The "Greek Church" does not exist. There is the Church of Greece, which does not control Jerusalem. There is the Church of Constantinople, which does not control Jerusalem. The Church of Jerusalem remains an autocephalous Church, as it has been for the past 1500 years, and it controls its own territory. I'm not saying this to be pedantic, but to identify churches with ethnicity ("Greeks belong to 'the Greek Church'") doesn't help debates such as these.
She is right about this one.  As I posted about, Constantinople made sure the Patriarchate of Jerusalem paid for his lack of Omogeneia over the whole Bulgarian issue.

All the Greeks in Palestine are from Greece or Cyprus.  The schools that the Patriarchate runs are run for Greeks from Greece: the local Arabs only gained access when, during the Intifadah, the Greeks stopped coming (they teach the Arabs Greek from textbooks from the Greek Ministry of Education, so they "can go to school.").  It is the Phanariots-all 500 or so of them in Palestine (there being no local Greek population)-who identify the Church with ethnicity.  And that's the Greek flag they are waving.
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« Reply #66 on: December 30, 2009, 02:33:24 AM »

Quote
Romanian for DL was explicitely banned.  There were no Romanian bishops.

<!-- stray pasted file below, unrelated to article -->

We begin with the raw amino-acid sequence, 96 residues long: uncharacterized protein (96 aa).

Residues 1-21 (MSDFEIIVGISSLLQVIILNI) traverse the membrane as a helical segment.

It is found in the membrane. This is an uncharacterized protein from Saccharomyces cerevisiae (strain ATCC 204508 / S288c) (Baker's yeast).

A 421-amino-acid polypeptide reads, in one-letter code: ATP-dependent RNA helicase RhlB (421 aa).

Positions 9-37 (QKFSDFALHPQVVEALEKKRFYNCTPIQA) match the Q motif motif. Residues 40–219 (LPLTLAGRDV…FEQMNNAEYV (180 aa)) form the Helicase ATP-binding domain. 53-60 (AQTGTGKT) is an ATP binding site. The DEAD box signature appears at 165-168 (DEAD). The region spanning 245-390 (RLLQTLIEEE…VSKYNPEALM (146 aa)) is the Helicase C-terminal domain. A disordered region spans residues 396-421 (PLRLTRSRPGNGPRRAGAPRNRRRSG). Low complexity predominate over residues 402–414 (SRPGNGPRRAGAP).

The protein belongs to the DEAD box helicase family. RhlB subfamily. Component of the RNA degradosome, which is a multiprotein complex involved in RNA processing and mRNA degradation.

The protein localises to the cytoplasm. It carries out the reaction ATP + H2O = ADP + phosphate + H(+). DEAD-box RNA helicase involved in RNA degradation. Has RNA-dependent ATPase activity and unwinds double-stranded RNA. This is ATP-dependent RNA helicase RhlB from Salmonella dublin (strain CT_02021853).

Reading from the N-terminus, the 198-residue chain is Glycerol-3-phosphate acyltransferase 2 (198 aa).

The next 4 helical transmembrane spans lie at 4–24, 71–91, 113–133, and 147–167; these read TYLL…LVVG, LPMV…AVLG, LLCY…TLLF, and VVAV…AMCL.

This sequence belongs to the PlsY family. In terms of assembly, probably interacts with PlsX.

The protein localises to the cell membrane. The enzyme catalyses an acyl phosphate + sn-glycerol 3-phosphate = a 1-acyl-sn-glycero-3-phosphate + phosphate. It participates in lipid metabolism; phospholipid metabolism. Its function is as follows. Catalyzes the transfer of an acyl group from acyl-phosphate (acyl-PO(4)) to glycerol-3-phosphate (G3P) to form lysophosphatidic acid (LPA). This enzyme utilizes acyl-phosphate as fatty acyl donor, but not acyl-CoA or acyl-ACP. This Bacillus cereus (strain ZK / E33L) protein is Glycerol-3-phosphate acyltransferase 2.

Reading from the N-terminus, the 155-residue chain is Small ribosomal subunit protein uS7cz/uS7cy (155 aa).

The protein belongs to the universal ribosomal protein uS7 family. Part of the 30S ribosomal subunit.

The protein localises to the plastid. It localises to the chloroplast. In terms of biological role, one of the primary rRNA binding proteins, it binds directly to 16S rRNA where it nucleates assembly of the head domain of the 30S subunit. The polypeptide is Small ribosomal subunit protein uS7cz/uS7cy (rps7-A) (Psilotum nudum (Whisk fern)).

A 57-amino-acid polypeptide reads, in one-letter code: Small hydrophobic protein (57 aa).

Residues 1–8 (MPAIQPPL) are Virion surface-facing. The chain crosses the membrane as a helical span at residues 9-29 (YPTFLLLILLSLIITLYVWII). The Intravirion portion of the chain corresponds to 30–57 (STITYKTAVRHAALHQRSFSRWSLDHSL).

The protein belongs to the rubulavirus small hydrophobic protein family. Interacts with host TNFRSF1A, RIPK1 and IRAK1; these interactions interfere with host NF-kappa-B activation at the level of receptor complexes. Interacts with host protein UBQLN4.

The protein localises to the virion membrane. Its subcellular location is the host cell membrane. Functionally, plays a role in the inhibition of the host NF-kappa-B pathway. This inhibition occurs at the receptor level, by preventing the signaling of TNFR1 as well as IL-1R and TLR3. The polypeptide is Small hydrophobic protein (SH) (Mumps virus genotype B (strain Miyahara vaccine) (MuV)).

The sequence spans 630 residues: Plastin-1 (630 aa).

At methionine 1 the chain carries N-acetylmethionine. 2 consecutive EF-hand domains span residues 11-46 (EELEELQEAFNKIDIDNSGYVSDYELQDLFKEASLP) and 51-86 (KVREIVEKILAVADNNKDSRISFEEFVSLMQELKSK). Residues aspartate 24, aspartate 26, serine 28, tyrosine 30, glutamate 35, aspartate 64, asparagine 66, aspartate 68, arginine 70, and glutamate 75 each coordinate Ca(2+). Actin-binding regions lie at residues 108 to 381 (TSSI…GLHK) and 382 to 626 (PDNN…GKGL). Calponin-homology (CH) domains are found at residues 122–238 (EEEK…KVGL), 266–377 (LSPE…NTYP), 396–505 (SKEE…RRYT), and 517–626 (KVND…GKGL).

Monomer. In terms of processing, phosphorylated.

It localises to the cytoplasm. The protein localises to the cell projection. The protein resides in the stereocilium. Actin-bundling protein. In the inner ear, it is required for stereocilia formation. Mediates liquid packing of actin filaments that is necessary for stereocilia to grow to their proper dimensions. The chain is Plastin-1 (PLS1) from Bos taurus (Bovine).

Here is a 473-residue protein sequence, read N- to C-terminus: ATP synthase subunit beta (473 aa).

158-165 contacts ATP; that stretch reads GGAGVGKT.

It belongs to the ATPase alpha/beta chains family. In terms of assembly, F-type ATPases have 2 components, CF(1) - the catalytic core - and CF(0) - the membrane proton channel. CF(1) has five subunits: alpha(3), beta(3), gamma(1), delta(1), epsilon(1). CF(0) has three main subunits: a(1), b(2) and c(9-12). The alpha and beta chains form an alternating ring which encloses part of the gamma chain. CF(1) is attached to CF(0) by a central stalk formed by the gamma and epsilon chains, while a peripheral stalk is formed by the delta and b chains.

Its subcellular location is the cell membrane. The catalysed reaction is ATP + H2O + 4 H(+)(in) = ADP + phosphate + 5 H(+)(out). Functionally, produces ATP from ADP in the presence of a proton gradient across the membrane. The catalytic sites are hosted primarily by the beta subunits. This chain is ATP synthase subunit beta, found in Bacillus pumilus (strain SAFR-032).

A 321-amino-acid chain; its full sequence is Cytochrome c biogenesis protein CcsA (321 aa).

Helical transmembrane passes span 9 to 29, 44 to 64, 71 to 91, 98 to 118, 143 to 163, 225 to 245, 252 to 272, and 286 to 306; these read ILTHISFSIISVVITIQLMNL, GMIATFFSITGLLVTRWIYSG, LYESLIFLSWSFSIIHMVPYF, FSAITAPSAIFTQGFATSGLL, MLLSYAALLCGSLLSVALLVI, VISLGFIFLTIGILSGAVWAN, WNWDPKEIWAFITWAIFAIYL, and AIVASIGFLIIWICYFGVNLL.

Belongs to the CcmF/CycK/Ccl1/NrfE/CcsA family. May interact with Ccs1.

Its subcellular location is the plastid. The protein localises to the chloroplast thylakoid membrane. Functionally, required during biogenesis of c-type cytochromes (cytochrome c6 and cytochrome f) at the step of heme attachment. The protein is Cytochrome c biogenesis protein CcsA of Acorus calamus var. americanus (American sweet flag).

There were not only Romanian bishops, but even metropolitans, such as Veniamin Costachi. I am talking about the Phanariot period (1711-1821).
Romanian has been continuously used in the cult since the end of the seventeenth century, not everywhere, but gaining more and more space, as time passed.

U
Quote
ncanonical how?  Bessarabia was part of the Russian empire (in fact, the creation of the Russian empire).  The original bishops of Moldavia in the early days were from the Rus' in Galicia, in opposition to Constantinople appointing the bishops.  How legal the annexation by the empire is a different question.  Btw, the Russian forced their will on the Patriarchate of Jerusalem by preventing funds coming from Bessarabia, where the Phanariots had set up estates which raked the incocme into Jerusalem.]Uncanonical how?  Bessarabia was part of the Russian empire (in fact, the creation of the Russian empire).  The original bishops of Moldavia in the early days were from the Rus' in Galicia, in opposition to Constantinople appointing the bishops.  How legal the annexation by the empire is a different question.  Btw, the Russian forced their will on the Patriarchate of Jerusalem by preventing funds coming from Bessarabia, where the Phanariots had set up estates which raked the incocme into Jerusalem.